Difference between HEPA Filters and Standard Filters
The main difference between these two kinds of air filters is that HEPA filters are way more efficient than standard filters.
But why are HEPA filters more efficient?
HEPA filters are a kind of extended surface filters. The EPA calls such filters “pleated” filters. “Pleated” means that these filters have an increased surface area for air filtration.
Thanks to the increased surface area, these pleated filters allow the manufacturer to significantly increase the filter’s packing density.
By contrast, standard air filters aren’t pleated. They’re often referred to as panel or flat air filters. Naturally, flat filters have a smaller surface area. As a result, the manufacturer can’t pack as much fiber there. It’s best to choose a home air purifier that uses True HEPA (pleated) filters.
HEPA vs HEPA-like or HEPA-type Filters
Either a filter is HEPA or NOT HEPA, period. There’s nothing like HEPA-like or HEPA type. When shopping for the best air purifier, keep in mind that some air purifier marketers out there are hawking non-HEPA filters as though they were HEPA.
Don’t be taken in, they’re selling low-quality products passing them off as high-quality, well-known ones. IF IT’S NOT TRUE HEPA, it’s not going to get rid of 99.97% of contaminants from your indoor air. That’s because it doesn’t meet the U.S. HEPA standard.
If you have one air purifier, you may need to move the device quite often. For that reason, it’s best to pick a purifier that has handles. Some air purifying devices don’t feature carrying handles.
Handles are particularly important if the machine you want to buy is relatively heavy or bulky. Take the Dyson Pure Cool TP04 air purifier, for example. The device comes with a tall loop that also seems like the best way to carry the device.
However, Dyson says to not carry the device by the loop. If the carrying handle was the most important thing for you, you would probably buy something else. Maybe you’d buy the Honeywell HPA200 instead. It has two handles, each on either side for portability. Thankfully, the Dyson TP04 is quite light and the issue of handles shouldn’t be such a big deal.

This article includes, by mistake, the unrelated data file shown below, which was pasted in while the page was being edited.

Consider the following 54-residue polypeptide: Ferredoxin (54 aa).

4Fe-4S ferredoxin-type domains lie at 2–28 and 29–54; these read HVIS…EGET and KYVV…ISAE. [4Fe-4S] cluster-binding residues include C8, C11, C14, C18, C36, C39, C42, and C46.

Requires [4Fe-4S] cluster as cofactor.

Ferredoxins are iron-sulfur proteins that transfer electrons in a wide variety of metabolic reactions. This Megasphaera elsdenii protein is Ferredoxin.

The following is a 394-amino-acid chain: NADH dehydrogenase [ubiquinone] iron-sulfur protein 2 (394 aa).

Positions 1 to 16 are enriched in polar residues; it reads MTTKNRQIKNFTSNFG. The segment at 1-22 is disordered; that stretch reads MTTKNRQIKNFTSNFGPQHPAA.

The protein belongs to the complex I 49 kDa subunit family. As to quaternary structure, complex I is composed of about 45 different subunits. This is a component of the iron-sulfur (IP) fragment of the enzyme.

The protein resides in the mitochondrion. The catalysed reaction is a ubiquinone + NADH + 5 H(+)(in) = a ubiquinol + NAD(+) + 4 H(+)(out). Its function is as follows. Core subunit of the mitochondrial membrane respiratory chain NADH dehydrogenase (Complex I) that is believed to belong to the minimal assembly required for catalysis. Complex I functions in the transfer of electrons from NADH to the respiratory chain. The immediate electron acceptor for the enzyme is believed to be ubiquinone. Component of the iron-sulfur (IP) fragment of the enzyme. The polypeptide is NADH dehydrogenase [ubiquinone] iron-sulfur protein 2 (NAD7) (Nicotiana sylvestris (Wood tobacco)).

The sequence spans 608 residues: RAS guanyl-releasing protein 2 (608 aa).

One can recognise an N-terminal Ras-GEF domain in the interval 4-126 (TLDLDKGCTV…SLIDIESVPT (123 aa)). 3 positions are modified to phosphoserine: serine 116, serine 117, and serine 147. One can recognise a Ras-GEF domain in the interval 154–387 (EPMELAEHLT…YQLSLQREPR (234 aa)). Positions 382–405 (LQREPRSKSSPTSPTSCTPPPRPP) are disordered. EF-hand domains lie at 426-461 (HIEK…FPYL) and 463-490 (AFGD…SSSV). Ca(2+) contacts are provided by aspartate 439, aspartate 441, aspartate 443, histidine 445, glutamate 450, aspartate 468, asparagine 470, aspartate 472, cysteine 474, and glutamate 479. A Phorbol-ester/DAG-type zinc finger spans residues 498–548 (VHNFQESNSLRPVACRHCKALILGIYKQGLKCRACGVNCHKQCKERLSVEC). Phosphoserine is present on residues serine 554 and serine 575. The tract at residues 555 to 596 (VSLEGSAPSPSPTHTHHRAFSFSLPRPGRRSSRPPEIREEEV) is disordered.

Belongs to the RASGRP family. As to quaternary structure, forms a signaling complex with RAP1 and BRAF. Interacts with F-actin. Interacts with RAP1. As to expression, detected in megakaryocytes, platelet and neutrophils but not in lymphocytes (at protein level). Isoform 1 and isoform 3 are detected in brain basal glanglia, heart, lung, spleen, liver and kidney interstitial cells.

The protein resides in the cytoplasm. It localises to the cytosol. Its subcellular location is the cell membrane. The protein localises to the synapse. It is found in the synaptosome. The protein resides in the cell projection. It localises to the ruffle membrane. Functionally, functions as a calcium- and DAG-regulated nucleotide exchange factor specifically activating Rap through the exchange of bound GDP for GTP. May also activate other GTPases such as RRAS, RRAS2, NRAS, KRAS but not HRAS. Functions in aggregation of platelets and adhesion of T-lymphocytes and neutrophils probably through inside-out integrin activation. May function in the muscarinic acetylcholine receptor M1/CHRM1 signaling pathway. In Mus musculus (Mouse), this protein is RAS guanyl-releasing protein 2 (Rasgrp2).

4. Fan and Fan Speed
Most air purifier use a fan to suck in dirty air. But some don’t, and these devices tend to be relatively quieter. The downside is that such machines aren’t as efficient as those that use a fan.
Every device comes with clearly indicated speed settings. Many products feature four fan speeds while others like Dyson purifiers feature up to 10 fan speeds. But you’ll find that speed 6 of a speed 10 purifier corresponds to speed 3 of a 4-speed fan machine.
You really shouldn’t worry about fan speeds, though. And the number of speed settings shouldn’t determine what you buy.
Only two things matter: How noisy is the device? How efficient and powerful is the machine at low, medium, high, or turbo speed? Consider this: the Honeywell True HEPA Allergen Remover, 465 sq. Ft, HPA300 on Turbo is considerably noisier than the Dyson TP04 speed 10.
5. Auto Shutoff Timer
Most modern air purifiers come with an auto shutoff timer. But some products don’t have this feature. The Honeywell HPA090 is a case in point. The feature lets you leave your device running for a pre-determined number of hours.
When the selected shutoff time arrives, your machine automatically shuts off. That’s a cool capability for when you need to step out for a couple hours. You need to breathe clean air when you come back.
Many products will let you choose 2 hours, 4 hours, and 8 hours. Others allow you to select 1, 4, and 8 hours.
Frankly, I’ve not managed to figure out why these machines don’t offer more shutoff timing options. Still, I don’t think any user would be seriously inconvenienced because they couldn’t choose 3 or 5 hours.
6. Filter-change Indicator
Many air purifiers feature an electronic filter-replacement indicator. The indicator is designed to remind the user to prepare for filter replacement.
Normally, the light comes on before the filter or prefilter has been 100% used up. Typically, there are 2 separate indicators. One indicator for the prefilter and the other for the HEPA filter.
7. Remote Control
Not all devices come with a manual remote control. Modern devices can be operated using touch buttons or a smartphone application.
I’d go for an air cleaning device that supports remote control, control via an electronic panel, and smartphone control. With such a device, you’d not worry if one of the control functionalities stopped working.
8. Air Quality Indicator
Some air purifiers can sense the level of air pollution in a room. To know how bad indoor air pollution is at any time, you simply glance at the display.
Such devices display air quality data via an LED display. These air cleaners automatically get into purification gear immediately they sense air pollution in the room.
In most cases, leaving your device in auto mode is the best option. The machine is designed to self-regulate and take appropriate action depending on current air quality levels. I’d say Dyson produces some of the greatest purifiers regarding the ability to sense a room’s air pollution levels.
Certain heavier models come with wheels. Wheels make moving your air purifier hassle-free.
10. Crave Convenience?